fruits kneaded into bread and cooked by divine fire, becoming His divine
person, and His true substance of a living body quickened by a reasoning
and intelligent soul.* I had nearly forgotten Jacob's ladder. Is it not evident
to every one that it prefigured thee, and is not the type easily recognised
? just as Jacob saw the ladder bringing together heaven and earth, and on
it angels coming down and going up, and the truly strong and invulnerable
God wrestling mystically with himself, so art thou placed between us, and
art become the ladder of God's intercourse with us, of Him who took upon
Himself our weakness, uniting us to Himself, and enabling man to see God.
Thou hast brought together what was parted. Hence angels descended to Him,
ministering to Him as their God and Lord, and men, adopting the life of angels,
are carried up to heaven.
How shall I understand the prediction of prophets ? Shall I not refer them
to thee, as we can prove them to be true? What is the fleece of David which
receives the Son of the Almighty God, co-eternal and co-equal with His Father,
as rain falls upon the soil? Does it not signify thee in thy bright shining?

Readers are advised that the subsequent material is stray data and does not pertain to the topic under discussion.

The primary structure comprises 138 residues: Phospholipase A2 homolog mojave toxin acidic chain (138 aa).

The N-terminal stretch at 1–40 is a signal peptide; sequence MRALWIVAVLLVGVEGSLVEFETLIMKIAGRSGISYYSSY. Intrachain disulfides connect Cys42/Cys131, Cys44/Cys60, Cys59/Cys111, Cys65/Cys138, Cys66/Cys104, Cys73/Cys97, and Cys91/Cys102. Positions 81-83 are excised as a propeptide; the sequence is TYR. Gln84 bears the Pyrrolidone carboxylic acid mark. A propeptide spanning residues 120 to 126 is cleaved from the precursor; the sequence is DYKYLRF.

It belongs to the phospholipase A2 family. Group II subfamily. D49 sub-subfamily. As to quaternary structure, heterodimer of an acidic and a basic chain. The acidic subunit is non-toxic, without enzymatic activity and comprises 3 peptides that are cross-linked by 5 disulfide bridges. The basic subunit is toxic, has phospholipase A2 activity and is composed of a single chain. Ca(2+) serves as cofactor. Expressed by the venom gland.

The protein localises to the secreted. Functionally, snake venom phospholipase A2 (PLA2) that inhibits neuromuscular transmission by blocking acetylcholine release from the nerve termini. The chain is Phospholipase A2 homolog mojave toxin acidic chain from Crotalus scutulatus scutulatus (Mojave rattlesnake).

Who is the virgin foretold by Isaias who should conceive and bear a Son,
God ever present with us, that is, who being born a man should remain God?
What is Daniel's mountain from which arose Christ, the Corner-Stone, not
made by the hand of man ? Is it not thee, conceiving without man and still
remaining a virgin? Let the inspired Ezechiel come forth and show us the
closed gate, sealed by the Lord, and not yielding, according to his prophecy
-- let him point to its fulfilment in thee. The Lord of all came to thee,
and taking flesh did not open the door of thy virginity. The seal remains
intact. The prophets, then, foretell thee. Angels and apostles minister to
thee, O Mother of God, ever Virgin, and John the virgin apostle. Angels and
the spirits of the just, patriarchs and prophets surround thee to-day in
thy departure to thy Son. Apostles watched over the countless host of the
just who were gathered together from every corner of the earth by the divine
commands, as a cloud around the divine and living Jerusalem, singing hymns
of praise to thee, the author of our Lord's life-giving body.